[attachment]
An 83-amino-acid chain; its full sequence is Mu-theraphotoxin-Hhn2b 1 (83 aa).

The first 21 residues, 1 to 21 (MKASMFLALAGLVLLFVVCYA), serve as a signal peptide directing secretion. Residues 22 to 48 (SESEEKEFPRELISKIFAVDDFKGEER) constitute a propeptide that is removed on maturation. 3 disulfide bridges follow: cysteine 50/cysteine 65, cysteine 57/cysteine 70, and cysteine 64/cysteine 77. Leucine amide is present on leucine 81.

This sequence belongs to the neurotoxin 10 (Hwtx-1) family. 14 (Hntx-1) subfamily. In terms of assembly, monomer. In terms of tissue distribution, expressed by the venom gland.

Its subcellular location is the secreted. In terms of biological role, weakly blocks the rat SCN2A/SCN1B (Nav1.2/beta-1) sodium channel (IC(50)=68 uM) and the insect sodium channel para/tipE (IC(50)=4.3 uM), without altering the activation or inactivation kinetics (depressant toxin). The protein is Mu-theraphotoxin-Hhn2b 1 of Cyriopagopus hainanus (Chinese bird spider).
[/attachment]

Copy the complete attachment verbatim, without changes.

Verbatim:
An 83-amino-acid chain; its full sequence is Mu-theraphotoxin-Hhn2b 1 (83 aa).

The first 21 residues, 1 to 21 (MKASMFLALAGLVLLFVVCYA), serve as a signal peptide directing secretion. Residues 22 to 48 (SESEEKEFPRELISKIFAVDDFKGEER) constitute a propeptide that is removed on maturation. 3 disulfide bridges follow: cysteine 50/cysteine 65, cysteine 57/cysteine 70, and cysteine 64/cysteine 77. Leucine amide is present on leucine 81.

This sequence belongs to the neurotoxin 10 (Hwtx-1) family. 14 (Hntx-1) subfamily. In terms of assembly, monomer. In terms of tissue distribution, expressed by the venom gland.

Its subcellular location is the secreted. In terms of biological role, weakly blocks the rat SCN2A/SCN1B (Nav1.2/beta-1) sodium channel (IC(50)=68 uM) and the insect sodium channel para/tipE (IC(50)=4.3 uM), without altering the activation or inactivation kinetics (depressant toxin). The protein is Mu-theraphotoxin-Hhn2b 1 of Cyriopagopus hainanus (Chinese bird spider).